UNITED STATES DISTRICT COURT DISTRICT OF CONNECTICUT LISA M. BLACKERT, Plaintiff, CIVIL ACTION NO. 3:16-CV-1327 (JCH) v. NANCY E. BERRYHILL, ACTING COMMISSIONER OF SOCIAL SECURITY, U.S.A., Defendant. JULY 25, 2017 RULING RE: MOTION FOR JUDGMENT ON THE PLEADINGS (DOC. NO. 23) & MOTION TO REVERSE THE COMMISSIONER’S DECISION (DOC. NO. 19) I. INTRODUCTION Plaintiff Lisa M. Blackert (“Blackert”) brings this action under title 42 section 405(g) of the United States Code, appealing from the final determination of the Commissioner of Social Security (“the Commissioner”), denying her disability insurance benefits and supplemental security income. Motion to Reverse the Decision of Commissioner (“Pl.’s Mot.”) (Doc. No. 19). The Commissioner cross-moves for an order affirming that decision. Defendant’s Motion for Judgment on the Pleadings (“Def.’s Mot.”) (Doc. No. 23). For the reasons set forth below, the Motion to Reverse the Decision of the Commissioner is GRANTED, and the Motion for Judgment on the Pleadings (Doc. No. 23) is DENIED. The case is remanded to the ALJ for proceedings consistent with this decision. II. BACKGROUND A. Facts 1 Lisa M. Blackert was born in 1958, and was 52 years and 9 months old at the age of her alleged onset date of March 21, 2011. Plaintiff’s Statement of Facts (Doc. No. 19-1) at 2. She is a licensed practical nurse, but has not worked since March of 2011, with the brief exception of a nursing position she held in 2013, from which she was terminated two weeks into a three week orientation program because she “wasn’t catching on fast enough and [she] was too slow.” Certified Transcript of Record (“R.”) at 129. The medical record begins in February of 2011. On February 8, 2011, Blackert was seen by David Bounds, APRN, and Dr. Mark Thimineur for “chronic migraines, knee, multifocal pain.” R. at 396. Treatment notes from that visit reflect that Blackert’s “pain medications are helping to some extent, but she is still having more headaches than she would like.” Id. She was diagnosed with “Chronic headache pain secondary to migraines, neuralgias.” R. at 397. Blackert was seen by Dr. Thimineur again on April 19, 2011, for bilateral “knee pain due to ACL repair and chronic migraine headaches.” R. at 399. Dr. Thimineur noted that Blackert was taking Relpax and Topamax for her headaches, both of which “help her,” and was also taking Percocet for her knee pain. Id. Blackert saw Courtney Howard, Certified Physician’s Assistant, for July 25, 2011, for hypertension, migraine headaches, and depression. Howard’s notes reflect that Blackert’s headaches were “controlled with pm Relpax” and that she was “doing ok on Effexor 75mg” with respect to her depression. On October 27, 2011, Blackert saw Heather Alfonso, Advanced Practice Registered Nurse, for pain resulting from migraine headache and headache. R. at 403– 2 04. Blackert’s headaches were described as having an “aching and crushing” quality, with associated symptoms of “swelling, photosensitivity, nausea and vomiting during headache.” R. at 403. Treatment notes reflect that Blackert’s headaches are alleviated by “medication, rest and dark room” and exacerbated by “bright lights, loud noise, chewing and stress.” Id. The severity of Blackert’s headaches was characterized as “2” and the narrative section notes that Blackert was “[d]oing well with current medication regime.” Id. Results of physical and neurological exams were all in the normal range. On January 27, 2012, Alfonso saw Blackert again and noted that her “[p]ain levels, functionality have remained stable without any major changes since the last visit.” R. at 406. On April 17, 2012, Alfonso saw Blackert again. R. at 409. Alfonso’s treatment notes reflect that Blackert’s younger sister died of a heart attack since her last visit, and that she was very upset as a result. Id. Alfonso states that Blackert “has a hard time even getting out of her house to run errands.” Id. On July 18, 2012, Alfonso saw Blackert again. Alfonso’s notes state that “Patient reports >50% relief of pain, improvement in participation in activities of daily living on current medication regimen, Patient does not report any side effects or adverse reactions from prescribed opioid medications and No aberrant behaviors related to prescribed opioids identified during this visit.” R. at 414. On January 15, 2013 Alfonso saw Blackert again, and noted that Blackert “will potentially be starting a new position in assistive living.” R. at 418. Alfonso further notes that Blackert’s “pain levels are stable” and that her pain is “manageable.” R. at 419. 3 On April 10, 2013, Alfonso saw Blackert again. Alfonso states that Blackert’s “pain levels have been stable with Percocet,” and that Cymbalta (an antidepressant) has been “helping significantly.” R. at 421. On July 10, 2013, Alfonso saw Blackert again, and noted that Blackert reported both that her “current pain medication regimen are ‘helping tremendously’” and that Blackert “noticed an increase in her migraines (15 or more episodes) with nausea over the past 2 months.” R. at 425. In this visit, Alfonso and Blackert discussed the possibility of Botox injections for her migraines, and Blackert “verbalize[d] interest” in that treatment. Id. Alfonso’s notes describe Blackert’s migraines as occurring “on greater than 15 days per month for at least 3 months” with “at least five full filling [sic] criteria for migraine without aura, headaches on average last more than 4 hours.” Id. Alfonso describes the pain as “moderate or severe in intensity” with “nausea and/or vomiting, photophobia and phonophobia.” R. at 426. Alfonso further notes that Blackert “complains of pain and muscle tenderness of her neck and shoulders.” Id. During this visit, Alfonso describes administration of “Spinal accessory nerve block” and “Occipital nerve block” for “pain relief” and “Trigger point injection” for “pain control.” R. at 426. On August 20, 2013, Blackert saw APRN Patricia Blanc at Cornell Scott Hill Health Center. During that visit, Blackert reported “sparks out of peripheral of right eye x weeks” and “Constant migraine headaches x 30 years.” R. at 385. Blanc’s notes reflect that Blackert was aware of a CT scan “about four years ago with shows ?? lesion on the brain but nothing was done about it. Neurologist who saw her is now in prison.” Id. She also states that Blackert’s pain in her neck was greater than her shoulder pain, and rated that pain at 6/10. Id. Testing was ordered, including an MRI. Id. 4 On October 8, 2013 Alfonso saw Blackert again. Blackert reported that her pain levels were “somewhat exacerbated with the barometric pressure changes and recent sinusitis.” R. at 429. Blanc saw Blackert again on October 10, 2013. She noted that Blackert was experiencing pain in her right knee. R. at 374. Dr. Thimineur saw Blackert on November 5, 2013. Spinal accessory nerve blocks and trigger point injections were administered in the cervical/shoulder areas. R. at 434. Dr. Hong Lin saw Blackert on January 3, 2014, for medication management related to her complaints of depression and anxiety. He adjusted her dose of Cymbalta downward, and also prescribed Ativan and Ambien. R. at 485. Alfonso saw Blackert again on January 7, 2014. Blackert reported that an MRI had been conducted, and showed new lesions, but was still awaiting “results.” R. at 437. Dr. Hong Lin saw Blackert again on February 7, 2014. He notes at that time that Blackert “is coming to terms with her recent diagnosis of MS.” R. at 484. Alfonso saw Blackert again on March 4, 2014. She notes that Blackert “has Multiple Sclerosis which she was unaware of” and recommends following up with a neurologist. R. at 441. Dr. Hong Lin saw Blackert again on March 14, 2014. His notes state that Blackert had recently visited her father, who was undergoing treatment for brain cancer, in Florida. R. at 483. He further noted that Blackert was experiencing “sensory 5 symptoms ‘tingling’ of her thigh and fingers” as a result of her MS, as well as “scattered focus and concentration.” R. at 482. PA-C Courtney Howard was seen for routine follow-up on April 28, 2014. Her notes include statements that Blackert “relates complaint of tingling in her left thigh and bilateral finger and toe parethesias” as well as “difficulty with her stability with tilting her head back” while showering. R. at 604. Howard further notes that Blackert’s migraines “remain uncontrolled despite use of topomax, relpax, and pm percocet.” R. at 605. Blackert saw Susan York, LMFT, for counseling on August 14, 2014. She notes, among other things, that “this patient is not able to work anymore. She has attempted several times but her concentration is no longer sharp enough. The MS is gradually worsening and it can be seen in her sessions with this therapist.” R. at 522. Notes from York on September 11, 2014, indicate that Blackert is “doing fairly well.” R. at 524. On September 12, 2014, in “annual review” notes, York states that she “has observed a deterioration in patient’s ability to process her thoughts and communicate at a normal speed.” R. at 527. Blackert saw Ashley Dizney, APRN, on September 16, 2014. She describes Blackert as having “chronic intractable migraines” and states that she gets “15 Relpax tablets/month, and she takes these when migraines are at the worst.” R. at 572. On September 19, 2014, Blackert saw Dr. David Pitt, a neurologist, for the first time. He notes that Blackert reported “moderate pathologic fatigue,” and “frequent falls.” R. at 550. He further noted that she was experiencing headaches about four times per week and appeared “tangential and had difficulties recalling her past medical history.” R. at 550–51. He noted moderate impairment of her hand coordination. R. at 6 551. Dr. Pitt also noted that Blackert had “several neurological deficits (cognitive, numbness in fingers and feet/lower legs, balance problems)” that have “gradually manifested over the last 1–2 years” with no relapses. R. at 552. Based on the absence of relapses as well as Blackert’s MRI, Dr. Pitt concluded that “a diagnosis of PP-MS [Primary-Progressive Multiple Sclerosis] is possible.” Id. York’s September 26, 2014 treatment notes state that Blackert “is devastated” by her diagnosis of PP-MS. R. at 530. Blackert saw Dr. Pitt again on October 31, 2014. He referred to her as a “patient with likely MS,” and ordered additional testing. He also referred Ms. Blackert to Dr. Franklin C. Brown, Ph.D., for a neuropsychological examination. However, Dr. Brown did not complete the examination and concluded that his results were “not valid” because, although Blackert experienced some “cognitive difficulties,” she also was “easily overwhelmed” and “emotionally distraught,” and the findings were therefore “uninterpretable.” R. at 563. On March 10, 2015, Blackert saw Alfonso again. Notes reflect that Blackert was taking Ampira for “brain fog” with “minimal effect noted.” R. at 20. Alfonso further notes: “Exam today shows changes in neurological findings: abnormal tandem walking and abnormal rapid finger tapping noted.” Id. On June 9, 2015, Blackert saw Theodora McPherson, PA. McPherson’s notes reflect that Blackert reported that her “current medication regimen reduces her pain by 80%” and that she “is able to do housework and drive.” R. at 25. On September 10, 2015, Blackert saw Julie Heher, APRN. She reported migraines “almost every morning and night” since her potassium levels had fallen out of 7 regulation, but reported a 70% reduction in her pain when she takes replax and Percocet, which allowed her to “complete her daily activities.” R. at 38. Between October and December, 2015, Blackert had four more follow up visits, and reported pain reduction levels of 50%, 70–80%, 40–60%, and 40–70%, respectively. R. at 41–52. B. Procedural History Blackert applied for disability benefits and supplemental security income on March 18, 2014. Her applications were initially denied in a decision dated May 16, 2014, R. at 202–11, and she filed a request for reconsideration on May 21, 2014, R. at 212–13. Upon reconsideration, the requested benefits were denied once again on August 15, 2014. R. at 218–25. Blackert then filed a request for a hearing before an Administrative Law Judge (“ALJ”) on August 25, 2014. R. at 226. The matter was assigned to the Office of Disability Adjudication and Review in New Haven, Connecticut, for hearing, decision, and order. That hearing took place before ALJ Ronald J. Thomas on May 1, 2015. See R. at 123–47. ALJ Thomas heard Blackert’s testimony and also heard testimony from a vocational expert. On August 27, 2015 ALJ Thomas denied Blackert’s claims in their entirety. ALJ Thomas concluded that Blackert had demonstrated that she had two severe impairments, specifically multiple sclerosis (“MS”) and depression, and that she had not met her burden with regard to any other impairments, including migraine headaches, neck pain, and back pain. R. at 80. ALJ Thomas found that neither Blackert’s MS nor her depression rendered her unable to work. R. at 83. He concluded that Blackert could no longer work as a nurse, but that she was still capable of 8 performing “medium work” as defined in title 20, section 404.1567(c) and 416.967(c), of the Code of Federal Regulations, “except that she can perform only occasional bending, balancing, twisting, squatting, climbing, crawling and kneeling; and she is limited to simple, repetitious, routine work.” Id. A finding that Blackert is capable of performing medium work entails finding that she can “lift[ ] no more than 50 pounds at a time with frequent lifting or carrying of objects weighing up to 25 pounds.” 20 CFR 404.1567(c). On October 29, 2015, Blackert filed an appeal of ALJ Thomas’s decision. R. at 71–73. That appeal was denied by the Social Security Appeals Council on June 1, 2016. R. at 1–4. The decision of the Appeals Council rendered the denial of Blackert’s claims final and thus appealable to this court. III. STANDARD OF REVIEW Under title 42 section 405(g) of the United States Code, it is not the district court’s function to determine de novo whether the claimant was disabled. See Schaal v. Apfel, 134 F.3d 496, 501 (2d Cir. 1998). Instead, the court is limited to two lines of inquiry: whether the ALJ applied the correct legal standard, and whether the record contains “substantial evidence” to support his decision. See Rosa v. Callahan, 168 F.3d 72, 77 (2d Cir. 1999). “Substantial evidence” requires “more than a mere scintilla of evidence. It means such relevant evidence as a reasonable mind might accept as adequate to support a conclusion.” Richardson v. Perales, 402 U.S. 389, 401 (1971) (quoting Consol. Edison Co. v. NLRB, 305 U.S. 197, 229 (1938)). IV. DISCUSSION Blackert raises four errors: (1) that the ALJ failed to adequately develop the administrative record, Pl.’s Mem. at 1, (2) that the ALJ’s finding that Blackert’s migraines 9 were not a “severe impairment” was harmful error, id. at 9, (3) that the ALJ failed to follow the “treating physicians” rule, id. at 15, and (4) that the ALJ’s vocational analysis was defective, id. at 20. The court addresses each of these arguments in turn. A. Adequate Development of the Record An ALJ in a social security benefits hearing has an affirmative obligation to develop the record adequately. See Rosa, 168 F.3d at 79. Although this obligation is heightened where the plaintiff is pro se, see Echevarria v. Secretary of HHS, 685 F.2d 751, 755 (2d Cir. 1982), the “non-adversarial nature” of social security benefits proceedings dictates that the obligation exists “even when . . . the claimant is represented by counsel.” Pratts v. Chater, 94 F.3d 34, 37 (2d Cir. 1996) (“It is the rule in our circuit that ‘the ALJ, unlike a judge in a trial, must himself affirmatively develop the record’ . . . .”) (quoting Echevarria, 685 F.2d at 755). The expert opinions of a treating physician are of particular importance to a disability determination. See Hallet v. Astrue, No. 3:11-cv-1181, 2012 WL 4371241, at *6 (D. Conn. Sept. 24, 2012) (concluding that “[b]ecause the expert opinions of a treating physician as to the existence of a disability are binding on the factfinder, it is not sufficient for the ALJ simply to secure raw data from the treating physician” and remanding for further development of the record); Ayer v. Astrue, No. 2:11-CV-83, 2012 WL 381784, at *3 (D. Vt. Feb. 6, 2012) (remanding to the ALJ “given the ALJ’s failure to request medical opinions from any of Ayer’s treating providers . . . which resulted in a substantial gap in the record”). Here, the record contains no expert opinion from a treating physician about Blackert’s residual functional capacity (“RFC”). The absence of such evidence was 10 noted by the state agency medical consultants. See R. at 154 (report of medical consultant Joyce Goldsmith); R. at 183 (report of medical consultant Bich Duong); R. at 169 (report of psychological consultant Kelly Rodgers); R. at 186 (report of review psychologist Katrin Carlson). ALJ Thomas even commented on the lack of opinion evidence from a treating physician in his ruling: “Interestingly, her treating neurologist, Dr. Pitt, is silent on the issue of her ability to work and has not advised her that she could not or should not work.”1 Id. at 88. Despite this recognition, however, there is no indication that ALJ Thomas attempted to “fill [the] clear gap[ ] in the administrative record.” Rosa, 168 F.3d at 79. As the Commissioner accurately notes, the Second Circuit has held that remand is not appropriate “solely on the ground that the ALJ failed to request medical opinions in assessing residual functional capacity.” Tankisi v. Comm’r of Soc. Sec., 521 Fed. App’x 29, 34 (2d Cir. 2013). However, in so holding the court emphasized the “voluminous medical record,” which included “an assessment of [the claimant’s] limitations from a treating physician.” Id. The Commissioner argues the record in this case is extensive, and therefore the opinion of treating physicians is unnecessary. To support this assertion, the Commissioner states that “the ALJ relied on the opinions of no less than four state Agency medical consultants and notes from Plaintiff’s neurologist, therapist, primary care physician, and treatment providers at the Comprehensive Pain and Headache 1 To the extent that this language reflects ALJ Thomas’s belief that an absence of treating physician opinion should be construed against a claimant rather than remedied by the ALJ, that belief is clearly erroneous. As the Second Circuit has written, the fact that a claimant submits medical evidence from treating physicians, but not opinion evidence, does not “excuse” an ALJ’s failure to develop the record, nor does the fact that a claimant is represented by counsel. Tankisi v. Comm’r of Soc. Sec., 521 Fed. App’x 29, 33 n.1 (2d Cir. 2013). 11 Treatment Centers,” as well as Blackert’s “reported activities.” Defendant’s Memorandum in Support of her Motion for Judgment on the Pleadings (“Def.’s Mem.”) (Doc. No. 23-1) at 5. Blackert argues, on the other hand, that the record lacks any meaningful assessment of her physical capacity or any other functional limitations stemming from her MS and migraine headaches. Plaintiff’s Memorandum in Support of her Motion to Reverse the Decision of the Commissioner (“Pl.’s Mem.”) (Doc. No. 19-2) at 2, 8. The court concludes that the record is not sufficiently extensive to negate the necessity for the opinions of one or more treating physicians. In particular, the record lacks substantial evidence that Blackert is capable of medium work. To conclude that Blackert is capable of doing medium work, ALJ Thomas must rely on substantial evidence that she can “lift[ ] no more than 50 pounds at a time with frequent lifting or carrying of objects weighing up to 25 pounds.” 20 CFR 404.1567(c). Two of the state medical consultants, Dr. Goldsmith and Dr. Duong, concluded that Blackert could perform medium work. See R. at 154 (opinion of Dr. Goldsmith); R. at 188 (opinion of Dr. Duong). However, as ALJ Thomas acknowledges, “these opinions are from non-examining and non-treating expert sources,” which militates against placing great weight on their conclusions. R. at 89. The conclusions of Dr. Goldsmith and Dr. Duong were based on treatment notes from the Chronic Pain and Headache Treatment Center (“CPHTC”), which repeatedly report that Blackert’s strength, grip, reflexes, and range of motion are in the normal range. See R. at 403–44 (medical records from CPHTC). However, this evidence is insufficient to show that Blackert can perform medium work, for two reasons. 12 First, it is unreasonable to extrapolate from “normal” evaluation scores that Blackert, a woman in her fifties with MS and joint pain who weighs one hundred pounds, can lift fifty pounds and carry twenty-five pounds. The word “normal” is too vague to bear the weight that the Agency consultants apparently placed upon it. See Selian v. Astrue, 708 F.3d 409, 421 (2d Cir. 2013) (concluding that the ALJ lacked sufficient evidence where a finding that the plaintiff could perform “light work” was based largely on her physician’s vague assessment that she “should be able to lift . . . objects of a mild degree of weight on an intermittent basis”); see also Brady v. Colvin, 14-CV5773(ADS), 2016 WL 1448644, at *8 (E.D.N.Y. Apr. 12, 2016) (“The use of the terms ‘mild,’ ‘moderate,’ and ‘marked,’ to describe the Plaintiff’s restrictions . . . are the kinds of vague terms, which courts have found insufficient to support a determination that a Plaintiff is not disabled under the Act.”). It may be that, had their opinion been elicited, the practitioners who evaluated Blackert’s strength would have opined that she was capable of medium work but, in the absence of opinion evidence, the raw data alone does not suffice to satisfy the “substantial evidence” standard. ALJ Thomas also had the benefit of treatment notes from Dr. David Pitt, who examined Blackert in September of 2014, after Dr. Goldsmith and Dr. Duong reached their conclusions. Dr. Pitt described Blackert’s muscles as “normal with regard to strength, tone and bulk.” R. at 551. However, like the CPHTC evaluations, describing strength as “normal” is simply too vague to substantiate a finding that occasionally lifting fifty pounds and frequently lifting and carrying twenty-five pounds is within Blackert’s capacity. 13 The second reason that these CPHTC evaluations cannot bear the weight that has been placed on them is that medium work requires both strength and endurance, because medium work may require “frequent lifting or carrying of objects weighing up to 25 pounds.” 20 CFR 404.1567(c) (emphasis added). In addition to the inferences that can be drawn from Blackert’s age and size, her medical records and her hearing testimony both suggest that frequent lifting and carrying of objects weighing up to twenty-five pounds would be beyond her exertional capacity. For example, during the hearing in front of ALJ Thomas, Blackert testified that the heaviest thing she had lifted “in the last couple of weeks” was a gallon of milk. R. at 136. She testified that she was taking medication for fatigue, and that she “rest[s] all day pretty much”: “You know, if I–if I–if I do something like clean out the kitchen sink, I need to rest afterwards.” R. at 136. Similarly, in his notes from an examination of Blackert on September 19, 2014, Dr. Pitt states that Blackert reported “moderate pathologic fatigue.” R. at 550. His notes from an examination on January 23, 2015, list Blackert’s “main problems” as “fatigue, cognition and balance.” On January 23, Dr. Pitt prescribed Provigil “for [Blackert’s] fatigue” and Dalfampridine “[t]o address the patient’s muscle fatigue and to improve her walking.” R. at 560. As the Commissioner points out, ALJ Thomas also considered Blackert’s activities in making the RFC finding that he did. Activities that ALJ Thomas notes include a trip to Florida, going out to dinner, going camping with her boyfriend once, exercising, and completing chores. R. at 85–88. However, this evidence is of little probative value without knowing more details about the activities. Did she lift heavy suitcases while traveling, or chop up firewood while camping? Does her nightly 14 exercise regime involve bench pressing fifty or more pounds? In sum, while these activities may indicate that Blackert is capable of some degree of physical exertion, they say almost nothing about her capacity to perform medium work. In light of the foregoing analysis, the court concludes that the record was not sufficiently extensive to compensate for the absence of medical opinion evidence from treating physicians. Indeed, ALJ Thomas did not have the benefit of opinion evidence from any physician who examined Blackert, much less a treating physician. See Ayer, 2012 WL 381784, at *6 (remanding for development of the record “[b]ecause the ALJ failed to seek an opinion as to [the plaintiff’s] disability from her treating sources before relying on the opinions of non-treating, non-examining sources”). This case is therefore a far cry from the facts in Tankisi, where the absence of medical source statements from treating physicians did not justify remand because the ALJ had the benefit of a “quite extensive” record and “an assessment of Tankisi’s limitations from a treating physician,” as well as evaluations by two consulting physicians, one of whom conducted “a history of the patient and a full physical examination” and examined Tankisi twice. Tankisi, 521 Fed. App’x at 34. For these reasons, the court finds that there is not substantial evidence in the record supporting the ALJ’s decision that Blackert could perform medium work, including occasionally lifting fifty pounds and frequently lifting or carrying twenty-five pounds. On remand, the ALJ should seek opinions from the plaintiff’s treating physicians, including her neurologist, Dr. Pitt, on this issue. 15 B. Finding that Blackert’s Migraine Headaches Are not a “Severe Impairment” In light of the court’s conclusion that ALJ Thomas failed to adequately develop the record, the court does not reach the merits of the parties’ arguments with regard to ALJ Thomas’s finding that Blackert’s migraines are not a “severe impairment.” However, the court recognizes that the record contains indications that, at least during some periods of time since Blackert’s alleged onset date of March 21, 2011, her pain has been adequately managed by medication. See R. at 414 (treatment notes indicating that Blackert was experiencing “improvement in participation in activities of daily living on current medication regime” in July, 2012); R. at 418 (treatment notes stating Blackert’s pain is “manageable”); R. at 425 (treatment notes indicating that Blackert’s medication is “helping tremendously” in July, 2013). Nevertheless, on remand ALJ Thomas should consider revisiting some of his factual findings. For example, ALJ Thomas observed that Blackert “repeatedly rates her average pain level at ‘2’ on a scale from ‘0’ to ‘10.’” R. at 80. Blackert points out that, in many of the treatment records where a severity of “2” is noted, the notation is not accompanied by any explanation of the scale being used, and that the number “2,” without more context, indicates very little about how severe her headaches were. See Pl.’s Mem. (Doc. No. 19-2) at 14. On the other hand, both the medical record as a whole, including other documents from CPHTC which explicitly consider severity on a 1 to 10 scale with 10 being the most severe, see R. at 396–401, as well as common sense suggest that a “2” likely holds the meaning that ALJ Thomas ascribed to it. However, the probative value of the severity level of “2” is nevertheless questionable. Because it appears at the top of twelve consecutive examination records 16 as part of a header section in which the same information is consistently repeated verbatim, it is at least reasonable to interpret that data as a field that is automatically populated based on an initial visit rather than information that was updated on each of the relevant dates.2 The header first appears on October 27, 2011, and is repeated in treatment notes for twelve consecutive visits. See R. at 403 (notes of October 27, 2011); R. at 406 (notes of January 27, 2012); R. at 409 (notes of April 17, 2012); R. at 412 (notes of July 18, 2012); R. at 415 (notes of October, 16, 2012); R. at 418 (notes of January 15, 2013); R. at 421 (notes of April 10, 2013); R. at 425 (notes of July 10, 2013); R. at 429 (notes of October 8, 2013); R. at 433 (notes of November 5, 2013); R. at 437 (notes of January 7, 2014); R. at 441 (notes of March 4, 2014). In contrast, prior to the first appearance of this header information on October 27, 2011, treatment notes from CHPTC reflect variations in Blackert’s responses. On February 8, 2011, she rated her pain as “4–5” out of 10, R. at 396, while on March 31, 2011, and June 3, 2011, she rated her pain as a 3 out of 10, R. at 398, 400, and on June 29, 2011, she reported that her pain was a 2 out of 10, R. at 401. In sum, viewing the severity score of “2” in the context of the medical records as a whole, it is likely that that number reflected Blackert’s report on one visit, as opposed to a contemporaneous recording of her pain rating on each successive visit. This rather tedious parsing of the record shows that lay interpretation of treatment notes is a poor substitute for physician opinion evidence. 2 In full, the header section states: “Chief Complaint: migraine headache and headache; Location: frontal (left) and nuchal (left); Extension: cervical area (left) and trapezius (left); Quality: aching and crushing; Associated Symptoms: swelling, photosensitivity, nausea and vomiting during headache; Alleviated: medication, rest and dark room; Exacerbated: bright lights, loud noise, chewing and stress; Severity: 2.” R. at 403, 406, 409, 412, 415, 418, 421, 425, 429, 433, 437, 441. See, e.g., R. at 429 (containing both the severity level of “2” as well as Dates of Service notes from October 8, 2013, indicating that Blackert’s “[p]ain levels have been somewhat exacerbated . . .”). 17 The court further cautions that treatment notes which state that a patient’s condition is “stable,” on their own, are not probative of a patient’s disability status. In his ruling, ALJ Thomas repeatedly notes that Blackert’s treatment providers repeatedly describe her condition as “stable.” R. at 80. Blackert argues that ALJ Thomas “seemed to draw from this evidence that [Blackert] was benefited by treatment.” Pl.’s Mem. at 12 (quoting Lechner v. Barnhart, 321 F. Supp. 2d 1015, 1029–30 (E.D. Wisc. 2004)). On the other hand, ALJ Thomas cites the stability of Blackert’s condition in the context of other treatment notes suggesting that Blackert was responding well to medication, as well as actively looking for work. R. at 80. It is therefore not clear whether ALJ Thomas viewed “stable” as a neutral term that connoted something positive only in the context of other indications that medications were effective in controlling Blackert’s pain, or whether he interpreted that term to independently connote that she was doing well. While the first use of the word would be reasonable, a neutral term like “stable” cannot, on its own, support a finding of no severe impairment. As another court in this district has recently stated: [A] physician’s notation that upon examination a patient’s condition is ‘stable’ means that at that time the condition is neither worsening nor improving; it has been stabilized. This says little if anything about the severity of the patient’s symptoms, and nothing at all about whether the symptoms or effect of the condition render the patient disabled. Thornton v. Acting Comm’r Soc. Sec., No. 3:13-cv-1558(CSH), 2016 WL 525994, at *9 (D. Conn. Feb. 9, 2016). If ALJ Thomas interpreted stability as an inherently positive state, he should reconsider that assessment on remand. C. Application of the Treating Physician Rule Blackert argues that ALJ Thomas’s analysis fails to give appropriate weight to the opinions of three treating clinicians, Susan York, Licensed Marital and Family Therapist, 18 Courtney Howard, Certified Physician’s Assistant, and Jane Regan, Registered Nurse. Pl.’s Mem. at 15–20. Although Blackert concedes that none of these practitioners is an “acceptable medical source” for the purposes of diagnosing an impairment, she argues that ALJ Thomas erred in failing to give sufficient weight to these practitioners’ opinions about the severity of impairments that were diagnosed by physicians. Id. at 16–17. The Commissioner contends that, although ALJ Thomas accurately noted that none of these practitioners were an “acceptable medical source,” he “continued to assess and weigh these opinions by considering the factors listed at 20 C.F.R. §§ 404.1527(c) and 416.27(c).” Def.’s Mem. at 9; see R. at 86–87 (analysis of Susan York’s medical source statement); R. at 87 (analysis of Courtney Howard’s report); R. at 88 (analysis of Jane Regan’s report). While the court may not have reached the same conclusion that ALJ Thomas did with regard to the opinion evidence offered by Howard, York, and Regan, the court agrees with the Commissioner that ALJ Thomas supplied sufficient reasons for weighing their evidence as he did. However, ALJ Thomas’s decisions to discount the opinions of York, Howard, and Regan were each based in part on what he determined were tensions between their opinions and the record as a whole. See R. at 87 (concluding that Susan York’s “opinion of ‘marked’ limitations in getting along with others, traveling independently, dealing with changes in a work setting, etc. are without any objective support in the record”); R. at 87–88 (finding “no objective findings on repeated physical exams to support” Courtney Howard’s opinion that Blackert “cannot perform even sedentary-level work”); R. at 88 (concluding that Jane Regan’s opinion that Blackert “has ‘marked’ limitations in virtually every area of work-related social and cognitive functioning” is “at 19 odds with the objective treatment evidence”). Because the medical record influenced ALJ Thomas’s conclusions for each of these three practitioners, when the record is further developed on remand, ALJ Thomas’s analysis may change. It would therefore be appropriate for ALJ Thomas to revisit his conclusions with regard to the opinions of York, Howard, and Regan in light of the full record including opinion evidence from one or more treating physicians. D. Vocational Analysis During the hearing, a vocational expert testified to the availability of work according to various levels of exertion. R. at 143–45. Specifically, ALJ Thomas posed the following hypothetical question to the vocational expert: “[A]ssume an individual of the claimant’s age, education, and past relevant work experience who is limited to performing the medium work as defined in the Regulations and has a further restrictions [sic] of the need for only occasional bending, occasional balancing, twisting, squatting, climbing, crawling, and kneeling. And secondly, is limited to simple, repetitious, routine work.” R. at 144. Based on this hypothetical, the vocational expert concluded that Blackert could perform the work of a janitor, a hand packer, or a laundry worker. R. at 144–45. ALJ Thomas subsequently adopted the vocational expert’s opinion in his ruling and concluded that “the claimant is capable of making a successful adjustment to other work that exists in significant numbers in the national economy.” R. at 90–91. Blackert argues that ALJ Thomas’s vocational analysis was defective, not because ALJ Thomas’s reliance on the vocational expert was incorrect, but because the premise for his conclusion––namely that Blackert could do medium work––was not supported by substantial evidence. Pl.’s Mem. at 21–22. 20 As analyzed in some detail above, the court agrees that the record is thin, to say the least, with regard to Blackert’s physical exertional capacity. The court therefore agrees with Blackert that ALJ Thomas lacked sufficient evidence to conclude that Blackert was capable of medium work and therefore erred in concluding that Blackert could perform the work recommended by the vocational expert. On remand, the court recommends that, in his development of the record, ALJ Thomas be mindful that the record contains very little evidence as to Blackert’s physical exertional capacity. V. CONCLUSION For the foregoing reasons, Blackert’s Motion to Reverse the Decision of the Commissioner (Doc. No. 19) is GRANTED and the Commissioner’s Motion for Judgment on the Pleadings (Doc. No. 23) is DENIED. The case is remanded to the Social Security Administration for further proceedings consistent with this Ruling. SO ORDERED. Dated at New Haven, Connecticut this 25th day of July, 2017. /s/ Janet C. Hall Janet C. Hall United States District Judge 21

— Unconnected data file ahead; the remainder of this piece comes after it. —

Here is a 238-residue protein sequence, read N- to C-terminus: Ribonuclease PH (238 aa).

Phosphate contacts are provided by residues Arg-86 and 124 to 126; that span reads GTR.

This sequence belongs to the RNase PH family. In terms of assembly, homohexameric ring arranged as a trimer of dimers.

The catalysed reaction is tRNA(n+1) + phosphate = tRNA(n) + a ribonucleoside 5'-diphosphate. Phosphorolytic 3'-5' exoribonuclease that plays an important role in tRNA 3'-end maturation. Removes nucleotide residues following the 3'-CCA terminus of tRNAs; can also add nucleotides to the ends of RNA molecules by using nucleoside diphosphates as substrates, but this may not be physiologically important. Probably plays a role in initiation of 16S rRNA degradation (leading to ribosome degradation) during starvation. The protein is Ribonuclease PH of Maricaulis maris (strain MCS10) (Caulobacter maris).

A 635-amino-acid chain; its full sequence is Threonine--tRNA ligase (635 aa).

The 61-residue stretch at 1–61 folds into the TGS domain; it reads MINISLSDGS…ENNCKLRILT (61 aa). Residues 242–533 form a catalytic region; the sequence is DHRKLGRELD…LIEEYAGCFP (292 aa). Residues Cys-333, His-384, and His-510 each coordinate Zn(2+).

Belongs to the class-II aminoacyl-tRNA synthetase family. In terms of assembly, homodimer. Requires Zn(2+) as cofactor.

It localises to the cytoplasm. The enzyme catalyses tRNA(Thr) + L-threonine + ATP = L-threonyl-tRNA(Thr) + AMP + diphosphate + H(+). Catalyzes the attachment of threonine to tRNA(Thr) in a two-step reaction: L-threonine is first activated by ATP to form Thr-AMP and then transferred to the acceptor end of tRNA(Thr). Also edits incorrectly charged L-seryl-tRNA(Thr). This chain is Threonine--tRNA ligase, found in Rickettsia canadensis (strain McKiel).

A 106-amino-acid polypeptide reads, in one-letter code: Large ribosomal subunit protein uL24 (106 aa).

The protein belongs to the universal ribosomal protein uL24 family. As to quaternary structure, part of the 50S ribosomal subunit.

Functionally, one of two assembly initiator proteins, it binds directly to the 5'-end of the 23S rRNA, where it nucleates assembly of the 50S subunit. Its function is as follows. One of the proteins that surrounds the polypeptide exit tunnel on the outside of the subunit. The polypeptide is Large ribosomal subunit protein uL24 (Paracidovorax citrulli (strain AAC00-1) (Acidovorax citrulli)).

Disclaimer: Justia Dockets & Filings provides public litigation records from the federal appellate and district courts. These filings and docket sheets should not be considered findings of fact or liability, nor do they necessarily reflect the view of Justia.

Why Is My Information Online?